The Mississippi River Trust (MRT) is a charitable, non-profit organization. Since 2002, we have been working with private landowners who want to find ways to preserve the rich tapestry of landscapes and history of the Lower Mississippi River Valley.
We cooperate with other land trusts, government agencies, and conservation organizations to help us meet our goals.
- To improve the fish, wildlife, and plant resources of the Lower Mississippi River Valley
- To acquire and hold title to land and conservation interests in land in the states of Arkansas, Kentucky, Louisiana, Mississippi, Missouri, and Tennessee
- To educate the public about fish, wildlife, and plant conservation
- To encourage the public to be responsible stewards of the Lower Mississippi River Valley’s natural resources
- To develop incentive-based conservation programs
- To ensure conservation programs in the Lower Mississippi River Valley are effective and cost-efficient
- To educate the public about the conservation options available to private landowners
We encourage landowners in the Lower Mississippi River region to donate land and interests in land for conservation purposes. We also acquire and hold title to land and conservation interests to improve and protect water quality; to enhance and protect wildlife populations; and to improve local economies through nature-based recreation.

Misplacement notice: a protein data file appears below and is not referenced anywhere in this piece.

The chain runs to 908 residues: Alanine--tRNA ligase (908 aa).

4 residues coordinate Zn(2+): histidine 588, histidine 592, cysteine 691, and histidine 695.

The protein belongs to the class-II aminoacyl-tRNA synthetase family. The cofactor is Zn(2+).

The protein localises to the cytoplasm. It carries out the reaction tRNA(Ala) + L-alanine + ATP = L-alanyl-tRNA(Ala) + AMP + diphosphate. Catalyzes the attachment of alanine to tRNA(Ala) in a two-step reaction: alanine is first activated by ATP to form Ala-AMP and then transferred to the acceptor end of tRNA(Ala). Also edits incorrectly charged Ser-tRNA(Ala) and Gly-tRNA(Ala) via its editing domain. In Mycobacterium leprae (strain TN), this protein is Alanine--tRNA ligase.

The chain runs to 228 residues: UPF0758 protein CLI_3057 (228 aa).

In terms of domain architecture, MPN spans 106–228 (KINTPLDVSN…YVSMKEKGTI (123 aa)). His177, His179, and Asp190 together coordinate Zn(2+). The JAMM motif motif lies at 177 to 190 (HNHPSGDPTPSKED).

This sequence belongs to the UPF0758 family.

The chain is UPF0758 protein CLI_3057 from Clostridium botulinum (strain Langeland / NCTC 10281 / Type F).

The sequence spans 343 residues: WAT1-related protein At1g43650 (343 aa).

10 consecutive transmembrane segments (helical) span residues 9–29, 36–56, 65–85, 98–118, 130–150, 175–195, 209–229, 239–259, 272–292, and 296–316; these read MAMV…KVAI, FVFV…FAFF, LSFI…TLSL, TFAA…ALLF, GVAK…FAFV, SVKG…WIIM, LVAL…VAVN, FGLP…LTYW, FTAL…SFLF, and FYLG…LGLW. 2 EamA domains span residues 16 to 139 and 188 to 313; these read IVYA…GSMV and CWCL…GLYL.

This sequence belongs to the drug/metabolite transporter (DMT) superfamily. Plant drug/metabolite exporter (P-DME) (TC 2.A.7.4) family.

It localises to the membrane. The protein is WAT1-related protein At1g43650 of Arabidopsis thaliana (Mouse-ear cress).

Our primary tool for land conservation is a conservation easement. It is an alternative to selling land for development. A conservation easement allows a landowner to retain ownership of the land, protect important environmental or historical assets of the land from future development, and obtain certain tax advantages.
Many of our habitat conservation projects, including the Lower Mississippi River Batture Reforestation Project, focus on the active floodplain of the Lower Mississippi River, an area of 2 million acres of land and water from Cairo, Illinois, to Baton Rouge, Louisiana.
We promote a broader knowledge of conservation options and stewardship of the region’s natural resources through landowner workshops, field days and Internet resources such as the Conservation Finance Center.
We work with government agencies and other private entities to address and solve the region’s conservation challenges through legislation, federal appropriations and the development of innovative programs.